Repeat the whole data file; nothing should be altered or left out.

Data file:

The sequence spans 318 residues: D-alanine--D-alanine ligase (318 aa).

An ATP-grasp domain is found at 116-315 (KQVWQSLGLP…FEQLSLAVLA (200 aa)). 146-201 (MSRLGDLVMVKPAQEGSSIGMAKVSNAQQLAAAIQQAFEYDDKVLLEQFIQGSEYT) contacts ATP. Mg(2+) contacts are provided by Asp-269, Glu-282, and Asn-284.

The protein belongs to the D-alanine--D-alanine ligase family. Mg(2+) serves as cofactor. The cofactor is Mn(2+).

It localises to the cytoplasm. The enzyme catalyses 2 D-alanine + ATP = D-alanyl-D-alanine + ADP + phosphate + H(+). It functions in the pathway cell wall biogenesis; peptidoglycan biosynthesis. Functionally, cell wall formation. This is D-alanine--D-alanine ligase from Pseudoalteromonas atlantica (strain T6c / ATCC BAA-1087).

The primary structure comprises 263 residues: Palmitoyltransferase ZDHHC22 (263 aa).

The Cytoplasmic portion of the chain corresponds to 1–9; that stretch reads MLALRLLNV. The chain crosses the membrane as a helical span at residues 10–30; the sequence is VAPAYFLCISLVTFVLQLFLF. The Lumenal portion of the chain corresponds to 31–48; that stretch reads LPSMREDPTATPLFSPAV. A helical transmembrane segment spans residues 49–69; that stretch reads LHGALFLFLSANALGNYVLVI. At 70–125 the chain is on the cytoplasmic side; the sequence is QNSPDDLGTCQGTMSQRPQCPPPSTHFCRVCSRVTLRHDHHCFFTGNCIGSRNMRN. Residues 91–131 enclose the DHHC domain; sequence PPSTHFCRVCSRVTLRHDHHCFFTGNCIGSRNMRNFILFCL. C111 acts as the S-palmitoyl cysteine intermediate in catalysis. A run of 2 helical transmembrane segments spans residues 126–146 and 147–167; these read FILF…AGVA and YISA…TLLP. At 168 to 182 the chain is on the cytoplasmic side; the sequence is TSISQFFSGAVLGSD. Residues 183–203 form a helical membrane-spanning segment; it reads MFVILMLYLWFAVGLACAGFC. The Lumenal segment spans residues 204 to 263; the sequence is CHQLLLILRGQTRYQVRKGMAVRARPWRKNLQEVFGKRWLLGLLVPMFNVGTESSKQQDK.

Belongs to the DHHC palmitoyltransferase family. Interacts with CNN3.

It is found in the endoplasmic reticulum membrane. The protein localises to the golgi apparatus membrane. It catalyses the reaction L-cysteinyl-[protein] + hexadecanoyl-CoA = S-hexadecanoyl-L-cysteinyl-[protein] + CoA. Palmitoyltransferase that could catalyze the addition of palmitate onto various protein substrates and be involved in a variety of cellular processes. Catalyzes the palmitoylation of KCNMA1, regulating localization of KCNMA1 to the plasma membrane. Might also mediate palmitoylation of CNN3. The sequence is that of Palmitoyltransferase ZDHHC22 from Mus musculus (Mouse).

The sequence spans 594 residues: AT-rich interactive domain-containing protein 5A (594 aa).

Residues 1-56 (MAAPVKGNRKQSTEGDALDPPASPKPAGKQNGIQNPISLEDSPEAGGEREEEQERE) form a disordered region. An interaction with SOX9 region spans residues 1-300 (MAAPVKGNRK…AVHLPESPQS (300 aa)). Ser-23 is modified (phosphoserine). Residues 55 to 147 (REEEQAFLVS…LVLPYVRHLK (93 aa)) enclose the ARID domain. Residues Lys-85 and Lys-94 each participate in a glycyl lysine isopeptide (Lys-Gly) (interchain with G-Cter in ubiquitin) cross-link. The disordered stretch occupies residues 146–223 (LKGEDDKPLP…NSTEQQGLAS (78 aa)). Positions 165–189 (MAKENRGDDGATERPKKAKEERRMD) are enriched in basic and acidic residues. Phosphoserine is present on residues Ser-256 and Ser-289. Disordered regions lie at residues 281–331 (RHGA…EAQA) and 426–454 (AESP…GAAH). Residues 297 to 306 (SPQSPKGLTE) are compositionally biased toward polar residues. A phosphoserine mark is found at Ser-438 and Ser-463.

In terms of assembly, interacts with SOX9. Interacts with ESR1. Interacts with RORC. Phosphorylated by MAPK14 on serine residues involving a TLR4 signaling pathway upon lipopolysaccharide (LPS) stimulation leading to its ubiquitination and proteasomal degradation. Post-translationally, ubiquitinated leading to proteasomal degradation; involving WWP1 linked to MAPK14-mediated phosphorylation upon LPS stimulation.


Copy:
The sequence spans 318 residues: D-alanine--D-alanine ligase (318 aa).

An ATP-grasp domain is found at 116-315 (KQVWQSLGLP…FEQLSLAVLA (200 aa)). 146-201 (MSRLGDLVMVKPAQEGSSIGMAKVSNAQQLAAAIQQAFEYDDKVLLEQFIQGSEYT) contacts ATP. Mg(2+) contacts are provided by Asp-269, Glu-282, and Asn-284.

The protein belongs to the D-alanine--D-alanine ligase family. Mg(2+) serves as cofactor. The cofactor is Mn(2+).

It localises to the cytoplasm. The enzyme catalyses 2 D-alanine + ATP = D-alanyl-D-alanine + ADP + phosphate + H(+). It functions in the pathway cell wall biogenesis; peptidoglycan biosynthesis. Functionally, cell wall formation. This is D-alanine--D-alanine ligase from Pseudoalteromonas atlantica (strain T6c / ATCC BAA-1087).

The primary structure comprises 263 residues: Palmitoyltransferase ZDHHC22 (263 aa).

The Cytoplasmic portion of the chain corresponds to 1–9; that stretch reads MLALRLLNV. The chain crosses the membrane as a helical span at residues 10–30; the sequence is VAPAYFLCISLVTFVLQLFLF. The Lumenal portion of the chain corresponds to 31–48; that stretch reads LPSMREDPTATPLFSPAV. A helical transmembrane segment spans residues 49–69; that stretch reads LHGALFLFLSANALGNYVLVI. At 70–125 the chain is on the cytoplasmic side; the sequence is QNSPDDLGTCQGTMSQRPQCPPPSTHFCRVCSRVTLRHDHHCFFTGNCIGSRNMRN. Residues 91–131 enclose the DHHC domain; sequence PPSTHFCRVCSRVTLRHDHHCFFTGNCIGSRNMRNFILFCL. C111 acts as the S-palmitoyl cysteine intermediate in catalysis. A run of 2 helical transmembrane segments spans residues 126–146 and 147–167; these read FILF…AGVA and YISA…TLLP. At 168 to 182 the chain is on the cytoplasmic side; the sequence is TSISQFFSGAVLGSD. Residues 183–203 form a helical membrane-spanning segment; it reads MFVILMLYLWFAVGLACAGFC. The Lumenal segment spans residues 204 to 263; the sequence is CHQLLLILRGQTRYQVRKGMAVRARPWRKNLQEVFGKRWLLGLLVPMFNVGTESSKQQDK.

Belongs to the DHHC palmitoyltransferase family. Interacts with CNN3.

It is found in the endoplasmic reticulum membrane. The protein localises to the golgi apparatus membrane. It catalyses the reaction L-cysteinyl-[protein] + hexadecanoyl-CoA = S-hexadecanoyl-L-cysteinyl-[protein] + CoA. Palmitoyltransferase that could catalyze the addition of palmitate onto various protein substrates and be involved in a variety of cellular processes. Catalyzes the palmitoylation of KCNMA1, regulating localization of KCNMA1 to the plasma membrane. Might also mediate palmitoylation of CNN3. The sequence is that of Palmitoyltransferase ZDHHC22 from Mus musculus (Mouse).

The sequence spans 594 residues: AT-rich interactive domain-containing protein 5A (594 aa).

Residues 1-56 (MAAPVKGNRKQSTEGDALDPPASPKPAGKQNGIQNPISLEDSPEAGGEREEEQERE) form a disordered region. An interaction with SOX9 region spans residues 1-300 (MAAPVKGNRK…AVHLPESPQS (300 aa)). Ser-23 is modified (phosphoserine). Residues 55 to 147 (REEEQAFLVS…LVLPYVRHLK (93 aa)) enclose the ARID domain. Residues Lys-85 and Lys-94 each participate in a glycyl lysine isopeptide (Lys-Gly) (interchain with G-Cter in ubiquitin) cross-link. The disordered stretch occupies residues 146–223 (LKGEDDKPLP…NSTEQQGLAS (78 aa)). Positions 165–189 (MAKENRGDDGATERPKKAKEERRMD) are enriched in basic and acidic residues. Phosphoserine is present on residues Ser-256 and Ser-289. Disordered regions lie at residues 281–331 (RHGA…EAQA) and 426–454 (AESP…GAAH). Residues 297 to 306 (SPQSPKGLTE) are compositionally biased toward polar residues. A phosphoserine mark is found at Ser-438 and Ser-463.

In terms of assembly, interacts with SOX9. Interacts with ESR1. Interacts with RORC. Phosphorylated by MAPK14 on serine residues involving a TLR4 signaling pathway upon lipopolysaccharide (LPS) stimulation leading to its ubiquitination and proteasomal degradation. Post-translationally, ubiquitinated leading to proteasomal degradation; involving WWP1 linked to MAPK14-mediated phosphorylation upon LPS stimulation.